Tail biting is attempted to be countered by slicing off most of a pig’s tail, without anaesthetics or pain relief, when he or she is just days old. By law, this ‘tail docking’ should only be carried out as a last resort when all other methods have been exhausted. But this is simply not the case. Between 2013 and 2017, it was found that 71% of pigs had their tails docked as a matter of routine, something that is not only unimaginably painful in itself but can also lead to infection that can leave lasting discomfort.

Bullying is attempted to be prevented by ‘teeth clipping’, a similarly barbaric procedure, which involves pigs having their four most prominent teeth snapped off or ground down. 

Female pigs are subjected to horrors on farms

Probably the most harrowing example of how we exploit pigs is how we treat expectant mums. Several days before a free-living sow is due to give birth, she will leave her small group and collect branches and other vegetation to build a nest for her piglets. In contrast, farmed female pigs about to give birth are each confined to a metal cage, known as a farrowing crate, which is only centimetres larger than their bodies and where they will be kept for up to four weeks afterwards. Not only are they unable to turn round, but they can barely move, and when their piglets are born, they can’t mother or nurture them, and even the simple act of feeding is made extremely difficult. 

According to the industry, this ‘farrowing’ process is designed to ‘protect piglet welfare and stock person safety’, but once more, these issues are entirely human in their making. Firstly, piglet welfare is actually put at risk by the artificially large litters pigs now produce. Whereas sows would naturally give birth to between four and seven piglets, the average is now thirteen, and up to sixteen (or more) in certain cases, due to selective breeding. As a result, 12% of piglets die after being born due to crushing, starvation or hypothermia.

Secondly, stock person safety is related to the stress that confinement causes to a pig. But her inability to carry out her natural maternal behaviours, such as building a nest and mothering her young, unsurprisingly, sparks aggression. This is undoubtedly exacerbated by the fact that she is forced (by being held down and artificially inseminated) to endure this process twice a year (naturally, she would only produce one litter annually), and on each occasion, her piglets are forcibly taken from her.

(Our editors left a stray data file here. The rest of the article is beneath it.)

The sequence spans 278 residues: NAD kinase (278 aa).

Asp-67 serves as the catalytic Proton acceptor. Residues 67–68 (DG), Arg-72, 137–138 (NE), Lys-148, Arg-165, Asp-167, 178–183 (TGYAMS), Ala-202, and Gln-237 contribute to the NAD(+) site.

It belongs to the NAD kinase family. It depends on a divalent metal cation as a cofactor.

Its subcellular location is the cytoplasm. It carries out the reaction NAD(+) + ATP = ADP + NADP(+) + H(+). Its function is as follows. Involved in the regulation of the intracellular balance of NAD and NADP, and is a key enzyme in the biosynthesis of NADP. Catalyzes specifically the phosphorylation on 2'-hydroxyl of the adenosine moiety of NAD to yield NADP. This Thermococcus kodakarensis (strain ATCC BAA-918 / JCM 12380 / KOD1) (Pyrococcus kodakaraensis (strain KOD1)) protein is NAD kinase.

Piglets are mutilated on pig farms

Taken from their mothers at less than a month old, piglets are moved into ‘growing sheds’ with pigs from other litters; barren environments with little opportunity to play. However, pigs are naturally very playful, and socialising is vital for their development. When allowed to live freely, they will play with each other, with objects and on their own, play-fight and chase one another. Happy pigs will shake and carry sticks, push balls with their snouts and toss straw about. They will also develop strong bonds with other pigs and form friendships, often for life. Depriving them of these natural instincts is not only cruel, it leads to behavioural problems as the pigs grow older.

The transportation of pigs

Pigs are unable to be ‘herded’. Due to their unnaturally large size (they are genetically manipulated to reach ‘market weight’ when they are just six months old) and because they are kept in such crowded conditions and are unable to move around, many pigs develop arthritis and become lame. Despite this natural aversion and the fact that many are unable to walk or even stand, they are forcibly loaded onto trucks – in numbers limited only by the size of the vehicles - to be transported to slaughter.

Pigs are incredibly sensitive to the feelings of others around them, and it is well known that they don’t travel well and can suffer from travel sickness. Regardless, they can legally be transported non-stop for 24 hours without any ‘rest’ stops. There is also no legal requirement for them to have access to food or even water during these journeys, prior to which it is also recommended that they are fasted.